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Many moons ago, someone had the idea to attach a strap to two points on a camera and hang it around their neck. While it may have seemed like a good idea at the time, it’s tough denying that traditional camera straps pose certain problems. Personally, I just don’t like that weight hanging around my neck for several hours at a time, especially if I’m using a longer lens like the 70-200mm. Getting the camera off my neck and over my shoulder isn’t a great alternative, because whether it’s around my neck or over my shoulder, the weight is a strain and at least one hand is always on the camera, making sure it’s not bumping into anything or anyone.
Sling straps were a good step in the right direction, but they don’t always work well when I’m carrying a camera bag. They also only partially solve the upper-body strain that comes with carrying a pro DSLR (or two) for an extended period of time. All that changed for me, though, when the Spider Camera Holster came along. Suddenly, I could completely ditch the strap. By providing a secure, balanced carrying solution at my hip, Spider gives me a truly hands-free carrying experience, and takes the strain off my neck and shoulders. Available in two models with various accessories, Spider has a reliable set-up for almost every situation.
The holster and pin are at the heart of the Spider system. Made of stainless steel and hardened cast aluminum, the holster provides a durable, safe, and secure place to mount your camera at your hip. A two-position lock gives added peace-of-mind. In its locking position, the camera is locked in place each time the pin slides into the holster. A 15° turn of the lock releases the pin, allowing you to smoothly and easily remove your camera from the holster. In its second position, the locking mechanism is disengaged, allowing for quicker, one-handed removal of the camera from the holster. While I personally don’t recommend disengaging the locking mechanism, some sports or event photographers might prefer this quicker release. Proceed with caution if you do.
The pin attaches either directly to the bottom of the camera, or to the included accessory plate. Once attached to the camera, the pin slides into the holster at a 90° angle and locks in place. The camera then swivels into its proper position–upside down, with the lens pointing behind you. It is the very nature of this swivel joint that keeps the camera securely in place, preventing any accidental bumps from dislodging it from the holster.
The two-inch, reinforced belt is size-adjustable and has a three-way locking buckle to ensure yet another added level of security. The integrated pad helps support the heavier loads of professional size cameras and longer lenses. In the single camera configuration, the holster is actually bolted to the belt. Trust me when I tell you that it’s not going anywhere.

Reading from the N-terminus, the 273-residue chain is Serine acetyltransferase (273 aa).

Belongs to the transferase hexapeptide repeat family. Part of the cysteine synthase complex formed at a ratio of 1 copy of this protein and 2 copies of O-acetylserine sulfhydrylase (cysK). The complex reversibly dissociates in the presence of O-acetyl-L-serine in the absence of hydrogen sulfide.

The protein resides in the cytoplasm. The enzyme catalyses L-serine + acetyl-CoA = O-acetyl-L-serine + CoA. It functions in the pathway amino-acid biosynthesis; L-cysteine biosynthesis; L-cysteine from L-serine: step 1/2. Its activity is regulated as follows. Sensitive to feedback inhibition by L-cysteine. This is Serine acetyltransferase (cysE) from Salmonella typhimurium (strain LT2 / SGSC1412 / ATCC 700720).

Since cameras are designed with only one accessory hole on the bottom, those of us who have more than one thing to attach are usually forced to sacrifice something. The Spider Holster gets around that by using an accessory plate that allows plenty of room for attaching the pin, as well as additional threaded holes for a tripod quick-release plate. If tripod use is not a concern, you can–as mentioned–attach the pin directly to the camera. During my test-drive, however, I found that using the accessory plate configuration placed the camera in a more comfortable position in the holster.
The Black Widow Holster is designed around lighter weight, entry-level DSLRs, mirrorless systems, and smaller point-and-shoot cameras. It works almost identically to the SpiderPro, with a few key exceptions. For starters, the holster itself is made of tough, durable plastic, with stainless steel where the pin locks into place. The locking mechanism on the Black Widow only has one position, meaning that disengaging the lock is not an option. Additionally, since the Black Widow is designed with an eye towards lighter cameras, it can be used with either the kit belt or your own.
Fresh out of their respective boxes, both kits are ready to go. Both can also be accessorized, tailoring the experience to your own specific needs. In addition to being able to buy each component separately, the following accessories are available for the SpiderPro and Black Widow.
The Spider holster systems do what they say they do and they do it really well, providing a balanced, secure, comfortable, and durable camera-carrying experience that takes any possible strain to the upper body completely out of the picture. With what appears to be high-quality materials and workmanship, I’m confident that both of these products are built to last. I’d be remiss, though, if I didn’t offer a few words of caution.
First and foremost, make sure your camera is properly locked in the holster before letting go. This is absolutely vital. A drop of even just a couple of feet can cause very expensive damage. Secondly, be careful when kneeling while you have a camera in the holster–particularly if you have a flash attached. This applies primarily to photographers who may be using two holsters at once, as well as those who may opt to disengage the locking mechanism. You could accidentally damage your camera or slide it from the holster while kneeling if you aren’t careful.
No system is perfect, but the SpiderPro gets me closer than I’ve ever been. I still enjoy my sling strap, but when I’m working long hours in a fast-paced event or teaching situation, I find the relief to my upper body that Spider Holster provides to be just what my neck, back, and shoulders ordered.